With panicked cries, beachgoers were yelling at swimmers to “get out of the water!” after sharks invaded the shallow waters on a beach in Gulf Shores, Alabama, on Friday about a mile from the state pier in front of the lighthouse condos.
Kayla Blanks of Birmingham, Alabama, used her cellphone to capture part of the frenzied scene that shows a little boy and a woman, likely his mother, scrambling out of the water with swimmers in the background and a shark approaching.
There were three sharks close by and they apparently were chasing fish.
“We think it was a small tarpon or schooling baitfish,” Blanks told WKRG.
People were yelling “shark,” but not everybody responded quickly because of a language barrier.
“I would like to add it could have been a very different scenario if the volunteer firefighter from Montevallo, Alabama, had [not] jumped in and helped get the people’s attention that didn’t speak English,” Blanks wrote on Facebook.
Blanks also wrote that a shark came within inches of one swimmer. Fortunately nobody was injured.
A common refrain from commenters on the ABC News Facebook post about the scene was that sharks live in the Gulf of Mexico and people shouldn’t be freaked out when they see them.
“The panic is because they are much closer to said shark than what anyone wants to be,” Chad Hanners wrote. “Nobody is stupid enough to believe that sharks don’t live in the ocean. Everyone knows this and I have a feeling that nobody really cares. It’s when they are face to face with something dangerous that causes the panic.”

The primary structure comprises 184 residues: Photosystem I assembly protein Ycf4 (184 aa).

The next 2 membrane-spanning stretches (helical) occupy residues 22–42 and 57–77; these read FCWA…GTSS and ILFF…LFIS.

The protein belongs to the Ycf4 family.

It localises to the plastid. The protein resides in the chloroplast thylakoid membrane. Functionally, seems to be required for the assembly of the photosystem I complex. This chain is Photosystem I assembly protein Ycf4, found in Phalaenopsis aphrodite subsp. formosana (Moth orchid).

“The shark is chasing its food, nothing shocking about this except the tourist not realizing this is called nature and the water they are visiting is a habitat and home to amazing wildlife,” Kat Oden wrote.
“My daughter and I were in the water swimming when this happened,” Kevin Croslin wrote. “We looked around and everyone was scrambling to get out of the water. There wasn’t really a panic. But to people saying it’s no big deal, how dumb would you have to be not to get out of the water at that point?”
The Times-Picayune reported that since 2000 there have been eight unprovoked shark attacks on humans in Alabama and none were fatal, but this was clearly an instance where the sharks were seeking a fishy food source that lured them close to shore.
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